The only time I ever attempted to give blood at a blood drive, I had a grand mal seizure. The last thing I remember is staring at the blood going down the line and looking up at the technician to, you know, warn him, and then I was coming to, with the technician red-faced and angry as I’d pretty much cleared the place out, save those terrified souls already hooked up to a line. One of the volunteers from the fraternity running the drive, however, stood by, resolute with kindness and resurances. He made me stay put, brought me juice and crackers, and gently teased me out of my mortification (“Oh, I’ve seen worse. Much, much worse.”) Once I was cleared to go, he picked me up and carried me back to my dorm, and up three flights to my room.
That was Mike: loyal to the core. He had a particular gift for inclusiveness;. he made you feel like you belonged. He was the type of person who championed causes. Successful himself in life, happily married with two lovely daughters who did him proud, he cast his net far and wide, connecting people, sharing knowledge, and supporting other people’s dreams. If you needed a job, Mike knew someone in your field you could contact. If you were starting a business, Mike would tell all his friends. If you were running a marathon, Mike would cheer you on. And if you started up a little blog, never mind it was far, far from his ordinary interest and area of expertise, well, count on Mike to subscribe and post the most wonderfully kind and incisive comments.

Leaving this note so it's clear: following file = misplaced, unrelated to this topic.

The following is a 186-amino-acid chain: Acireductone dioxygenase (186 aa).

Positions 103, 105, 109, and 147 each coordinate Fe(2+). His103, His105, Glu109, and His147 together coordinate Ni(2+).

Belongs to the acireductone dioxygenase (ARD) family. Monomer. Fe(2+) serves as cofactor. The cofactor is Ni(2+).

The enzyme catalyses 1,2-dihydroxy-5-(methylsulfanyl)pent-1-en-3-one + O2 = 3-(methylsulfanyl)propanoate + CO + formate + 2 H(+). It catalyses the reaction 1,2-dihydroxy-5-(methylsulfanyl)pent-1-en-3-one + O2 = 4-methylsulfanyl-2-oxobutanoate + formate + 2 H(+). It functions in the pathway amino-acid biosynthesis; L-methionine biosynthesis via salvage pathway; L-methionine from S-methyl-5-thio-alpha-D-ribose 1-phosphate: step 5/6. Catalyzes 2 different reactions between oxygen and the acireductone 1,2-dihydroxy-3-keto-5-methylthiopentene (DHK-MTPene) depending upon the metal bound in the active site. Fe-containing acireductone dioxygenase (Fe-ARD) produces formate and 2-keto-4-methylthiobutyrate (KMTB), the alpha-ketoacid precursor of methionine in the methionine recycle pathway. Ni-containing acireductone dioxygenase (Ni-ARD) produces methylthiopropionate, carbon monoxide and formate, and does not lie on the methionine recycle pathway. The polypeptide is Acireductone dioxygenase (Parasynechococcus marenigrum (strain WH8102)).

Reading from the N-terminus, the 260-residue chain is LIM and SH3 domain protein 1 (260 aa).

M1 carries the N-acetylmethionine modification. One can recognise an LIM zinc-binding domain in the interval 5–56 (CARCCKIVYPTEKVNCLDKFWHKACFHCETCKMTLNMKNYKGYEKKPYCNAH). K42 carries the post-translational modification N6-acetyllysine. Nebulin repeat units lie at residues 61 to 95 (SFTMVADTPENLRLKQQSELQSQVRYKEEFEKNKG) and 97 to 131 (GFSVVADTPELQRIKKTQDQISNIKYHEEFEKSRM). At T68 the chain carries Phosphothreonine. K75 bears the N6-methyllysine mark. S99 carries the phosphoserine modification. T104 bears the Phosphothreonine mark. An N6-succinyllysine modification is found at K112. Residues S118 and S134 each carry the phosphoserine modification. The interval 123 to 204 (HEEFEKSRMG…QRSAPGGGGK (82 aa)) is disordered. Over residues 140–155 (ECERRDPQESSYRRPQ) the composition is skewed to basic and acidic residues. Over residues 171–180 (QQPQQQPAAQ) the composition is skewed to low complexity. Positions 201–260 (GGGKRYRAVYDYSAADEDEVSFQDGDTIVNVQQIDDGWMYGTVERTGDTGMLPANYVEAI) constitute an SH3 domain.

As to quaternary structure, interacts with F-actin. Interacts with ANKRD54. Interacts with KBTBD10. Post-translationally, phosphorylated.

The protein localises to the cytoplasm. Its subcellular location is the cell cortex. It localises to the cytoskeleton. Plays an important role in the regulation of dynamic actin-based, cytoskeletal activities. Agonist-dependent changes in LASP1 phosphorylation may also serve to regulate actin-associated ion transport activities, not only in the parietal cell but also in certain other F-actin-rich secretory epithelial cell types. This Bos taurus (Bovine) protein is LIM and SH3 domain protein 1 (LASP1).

Today Mike was laid to rest. If there is something to come out of such sorrow, perhaps it is the reminder to re-evaluate the choices we make to ensure that they align with our values. Mike, I think, scored pretty darn high along those lines. The reassurance that it is indeed possible to live a life of integrity is immensely comforting, something Mike was always good at.
Rest in peace, dear friend.